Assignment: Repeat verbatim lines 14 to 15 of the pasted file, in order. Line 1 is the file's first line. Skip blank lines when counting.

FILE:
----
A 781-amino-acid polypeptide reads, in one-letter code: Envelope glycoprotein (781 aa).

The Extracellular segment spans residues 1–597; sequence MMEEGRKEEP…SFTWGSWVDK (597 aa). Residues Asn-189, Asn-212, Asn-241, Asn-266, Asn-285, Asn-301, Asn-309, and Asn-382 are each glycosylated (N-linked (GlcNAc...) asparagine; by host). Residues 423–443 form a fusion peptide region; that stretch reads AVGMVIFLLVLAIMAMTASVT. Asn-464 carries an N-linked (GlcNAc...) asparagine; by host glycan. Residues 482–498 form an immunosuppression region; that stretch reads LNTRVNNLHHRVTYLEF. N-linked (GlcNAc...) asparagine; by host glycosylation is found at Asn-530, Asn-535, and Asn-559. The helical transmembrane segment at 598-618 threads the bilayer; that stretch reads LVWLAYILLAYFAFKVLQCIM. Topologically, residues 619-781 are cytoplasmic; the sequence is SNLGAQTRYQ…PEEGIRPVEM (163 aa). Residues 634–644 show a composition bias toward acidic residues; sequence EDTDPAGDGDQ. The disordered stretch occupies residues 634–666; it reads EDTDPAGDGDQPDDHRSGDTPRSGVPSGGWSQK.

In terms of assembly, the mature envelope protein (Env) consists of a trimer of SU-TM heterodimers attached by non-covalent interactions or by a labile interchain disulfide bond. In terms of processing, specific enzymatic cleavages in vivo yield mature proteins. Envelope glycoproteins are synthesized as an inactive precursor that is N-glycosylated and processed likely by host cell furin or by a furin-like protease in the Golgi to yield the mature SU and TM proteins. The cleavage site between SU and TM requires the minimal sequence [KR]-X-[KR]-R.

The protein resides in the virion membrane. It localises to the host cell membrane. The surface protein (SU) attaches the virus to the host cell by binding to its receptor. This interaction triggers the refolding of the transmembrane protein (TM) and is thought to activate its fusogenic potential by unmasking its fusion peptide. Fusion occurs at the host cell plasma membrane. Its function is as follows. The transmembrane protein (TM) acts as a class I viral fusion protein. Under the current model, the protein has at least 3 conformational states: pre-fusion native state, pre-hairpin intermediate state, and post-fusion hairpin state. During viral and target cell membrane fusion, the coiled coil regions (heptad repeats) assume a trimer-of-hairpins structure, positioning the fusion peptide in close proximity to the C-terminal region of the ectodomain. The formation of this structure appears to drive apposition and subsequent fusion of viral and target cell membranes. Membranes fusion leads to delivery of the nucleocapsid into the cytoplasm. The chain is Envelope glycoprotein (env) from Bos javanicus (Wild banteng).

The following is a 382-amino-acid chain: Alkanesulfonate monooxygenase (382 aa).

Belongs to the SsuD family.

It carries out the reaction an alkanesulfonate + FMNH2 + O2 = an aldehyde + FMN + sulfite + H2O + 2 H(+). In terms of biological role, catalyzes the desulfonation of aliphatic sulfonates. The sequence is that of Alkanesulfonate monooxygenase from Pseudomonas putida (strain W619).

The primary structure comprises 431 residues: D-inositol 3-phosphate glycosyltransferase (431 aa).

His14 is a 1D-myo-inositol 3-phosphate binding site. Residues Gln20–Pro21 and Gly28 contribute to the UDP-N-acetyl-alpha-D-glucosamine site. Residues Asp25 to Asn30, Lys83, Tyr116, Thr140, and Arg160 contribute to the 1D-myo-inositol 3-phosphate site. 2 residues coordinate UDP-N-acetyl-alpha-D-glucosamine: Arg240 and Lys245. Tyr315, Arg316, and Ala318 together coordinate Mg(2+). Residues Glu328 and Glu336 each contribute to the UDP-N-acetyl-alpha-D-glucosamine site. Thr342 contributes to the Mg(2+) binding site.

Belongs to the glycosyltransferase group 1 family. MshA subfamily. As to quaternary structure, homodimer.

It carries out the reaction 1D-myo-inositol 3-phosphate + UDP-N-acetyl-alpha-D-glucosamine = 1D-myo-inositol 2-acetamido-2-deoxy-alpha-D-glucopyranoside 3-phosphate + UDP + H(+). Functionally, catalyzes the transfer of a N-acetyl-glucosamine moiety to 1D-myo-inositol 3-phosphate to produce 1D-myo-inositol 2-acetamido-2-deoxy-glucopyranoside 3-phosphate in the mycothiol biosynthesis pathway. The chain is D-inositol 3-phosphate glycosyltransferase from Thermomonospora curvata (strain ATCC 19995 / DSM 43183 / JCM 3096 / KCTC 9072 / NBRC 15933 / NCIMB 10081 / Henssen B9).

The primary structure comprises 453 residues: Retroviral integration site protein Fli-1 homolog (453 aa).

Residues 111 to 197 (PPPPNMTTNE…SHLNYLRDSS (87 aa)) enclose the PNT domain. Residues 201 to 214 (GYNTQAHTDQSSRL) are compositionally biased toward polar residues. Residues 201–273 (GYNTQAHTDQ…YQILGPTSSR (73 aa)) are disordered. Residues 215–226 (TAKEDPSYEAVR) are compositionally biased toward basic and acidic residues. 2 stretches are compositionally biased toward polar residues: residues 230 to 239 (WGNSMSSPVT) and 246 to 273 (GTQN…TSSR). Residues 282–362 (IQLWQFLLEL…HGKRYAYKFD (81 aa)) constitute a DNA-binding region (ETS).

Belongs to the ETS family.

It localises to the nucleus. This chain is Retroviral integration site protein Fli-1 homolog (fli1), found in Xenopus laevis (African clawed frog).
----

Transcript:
Belongs to the ETS family.

It localises to the nucleus. This chain is Retroviral integration site protein Fli-1 homolog (fli1), found in Xenopus laevis (African clawed frog).